Well, the cat’s officially out of the bag. As difficult as it was to keep ttc a secret, it’s virtually impossible not to blab to everyone around us that we’re pregnant. Last night we went to my company’s holiday party and it seemed like all of a sudden everyone knew. It feels so premature for this to be so public, but it’s too late now. I can keep bad news a secret indefinitely but when something this good is going on in our lives, it’s hard not to share it with people we love (and apparently the blogosphere). Truth be told, I’d put up a billboard if we could afford it. It feels so gratifying to hear words of congratulations instead of condolence that at this point we couldn’t really care less who knows.
With a growing number of people “in the know,” come endless words of advice and pregnancy anecdotes. I love the advice from those who have had kids. Since announcing our bfp, I’ve learned of a few remedies for nausea, and had several ladies tell me just how much sleep to get. I learned that it’s going to be awhile before the breast tenderness will go away, and got advice about everything from what to keep in the car to entertain a toddler, to the best kind of cloth diapers to use (the jury’s still out on how “green” we’ll be when it comes to diapers!). I’ve even heard a rumor that the years I’ve dedicated to building my diaphragm strength to support my singing voice will come in handy when it comes time to push. And then last night I talked with a co-worker who had spent a little time at the open bar. Through wine-stained teeth, she told me about her friend who invested $28,000 in ivf. She got pregnant, a state that lasted exactly 4 days before her hcg levels started to drop, and she found herself once again with an empty womb. Awesome. What a great story to tell a woman who is about 20 minutes pregnant. She meant no harm by passing on this tale, and I love her no less for it – she’s an adorable mother of 3 who was just relaying the only personal knowledge she has of any kind of assisted reproduction. All the same, I peed on a stick the minute we got home. Still preggers…phew!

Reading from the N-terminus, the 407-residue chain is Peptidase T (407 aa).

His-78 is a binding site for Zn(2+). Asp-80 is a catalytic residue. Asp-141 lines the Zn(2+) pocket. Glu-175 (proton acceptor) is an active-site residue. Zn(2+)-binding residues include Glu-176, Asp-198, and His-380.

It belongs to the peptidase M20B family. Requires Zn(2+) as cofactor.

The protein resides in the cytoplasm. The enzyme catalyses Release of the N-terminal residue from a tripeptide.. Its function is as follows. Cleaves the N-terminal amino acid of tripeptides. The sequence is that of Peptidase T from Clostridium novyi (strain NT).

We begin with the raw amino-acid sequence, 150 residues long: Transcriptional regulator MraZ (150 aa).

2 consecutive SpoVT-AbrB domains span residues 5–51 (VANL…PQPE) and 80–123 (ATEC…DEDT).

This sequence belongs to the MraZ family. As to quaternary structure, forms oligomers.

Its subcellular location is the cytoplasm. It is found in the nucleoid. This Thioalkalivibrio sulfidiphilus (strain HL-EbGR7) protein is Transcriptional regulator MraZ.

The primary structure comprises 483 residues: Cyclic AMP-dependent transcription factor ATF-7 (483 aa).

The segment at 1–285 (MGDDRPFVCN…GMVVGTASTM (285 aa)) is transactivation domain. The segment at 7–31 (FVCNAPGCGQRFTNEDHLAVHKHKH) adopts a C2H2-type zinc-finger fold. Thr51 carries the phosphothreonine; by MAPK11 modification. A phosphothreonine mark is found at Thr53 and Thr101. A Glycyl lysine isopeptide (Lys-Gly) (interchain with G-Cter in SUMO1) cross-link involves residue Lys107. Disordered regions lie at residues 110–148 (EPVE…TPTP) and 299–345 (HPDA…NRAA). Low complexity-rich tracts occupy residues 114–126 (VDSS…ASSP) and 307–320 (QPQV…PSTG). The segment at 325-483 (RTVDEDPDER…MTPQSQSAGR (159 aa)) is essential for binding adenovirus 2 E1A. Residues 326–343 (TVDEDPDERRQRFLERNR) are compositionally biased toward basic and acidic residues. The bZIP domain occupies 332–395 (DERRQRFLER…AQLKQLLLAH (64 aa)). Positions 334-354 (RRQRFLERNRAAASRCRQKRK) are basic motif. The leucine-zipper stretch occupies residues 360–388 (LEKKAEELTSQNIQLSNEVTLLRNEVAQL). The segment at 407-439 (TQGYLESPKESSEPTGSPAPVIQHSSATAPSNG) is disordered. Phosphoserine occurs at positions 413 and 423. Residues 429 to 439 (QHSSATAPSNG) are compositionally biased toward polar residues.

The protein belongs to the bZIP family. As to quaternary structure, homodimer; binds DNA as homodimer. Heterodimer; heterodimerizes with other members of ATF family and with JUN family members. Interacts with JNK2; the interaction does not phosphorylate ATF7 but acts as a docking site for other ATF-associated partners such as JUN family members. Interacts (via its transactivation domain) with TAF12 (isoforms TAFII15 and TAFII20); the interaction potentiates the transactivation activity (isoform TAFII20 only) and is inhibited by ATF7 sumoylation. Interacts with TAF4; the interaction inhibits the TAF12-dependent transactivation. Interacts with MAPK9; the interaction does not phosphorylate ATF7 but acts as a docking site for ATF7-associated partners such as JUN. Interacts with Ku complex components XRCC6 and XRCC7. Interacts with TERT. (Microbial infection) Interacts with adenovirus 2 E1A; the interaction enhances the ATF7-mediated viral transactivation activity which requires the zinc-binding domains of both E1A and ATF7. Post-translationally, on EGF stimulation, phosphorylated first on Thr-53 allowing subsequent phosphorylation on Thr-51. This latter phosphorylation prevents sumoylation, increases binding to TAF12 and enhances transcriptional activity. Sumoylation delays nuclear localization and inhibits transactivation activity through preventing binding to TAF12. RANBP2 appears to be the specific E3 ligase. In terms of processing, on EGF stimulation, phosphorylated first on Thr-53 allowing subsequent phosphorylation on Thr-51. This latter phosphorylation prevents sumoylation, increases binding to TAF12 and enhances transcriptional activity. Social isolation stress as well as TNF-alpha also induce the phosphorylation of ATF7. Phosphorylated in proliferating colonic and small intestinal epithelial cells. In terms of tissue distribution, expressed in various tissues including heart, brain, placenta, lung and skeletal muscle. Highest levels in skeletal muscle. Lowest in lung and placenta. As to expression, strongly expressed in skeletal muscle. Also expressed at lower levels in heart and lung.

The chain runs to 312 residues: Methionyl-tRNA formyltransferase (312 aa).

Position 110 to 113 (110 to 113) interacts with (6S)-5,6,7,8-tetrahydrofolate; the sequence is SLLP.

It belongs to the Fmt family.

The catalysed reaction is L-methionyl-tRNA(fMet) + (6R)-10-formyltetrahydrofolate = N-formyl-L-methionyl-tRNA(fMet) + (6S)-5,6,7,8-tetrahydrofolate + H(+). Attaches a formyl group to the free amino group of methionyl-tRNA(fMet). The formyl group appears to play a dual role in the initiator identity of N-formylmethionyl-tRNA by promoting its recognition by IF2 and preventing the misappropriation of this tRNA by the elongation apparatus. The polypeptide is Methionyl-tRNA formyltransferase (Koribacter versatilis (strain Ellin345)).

And of course there’s the standard round of questions, all of which I’m happy to answer every time. The most popular:
- “Do you know how far along you are?” Such a cute question from women who conceived naturally with their husbands and had to wait until a few days or a week after they missed their period to realize they were potentially expecting. Uh, yeah. We know how far along I am…our entire existence for the past 4 months has centered around this process, so we’re pretty well in tune with my body’s calendar. For the record, today begins my 5th week. I love that the 40 weeks of gestation begin on day 1 of the cycle you conceive. It’s like two free weeks of pregnancy!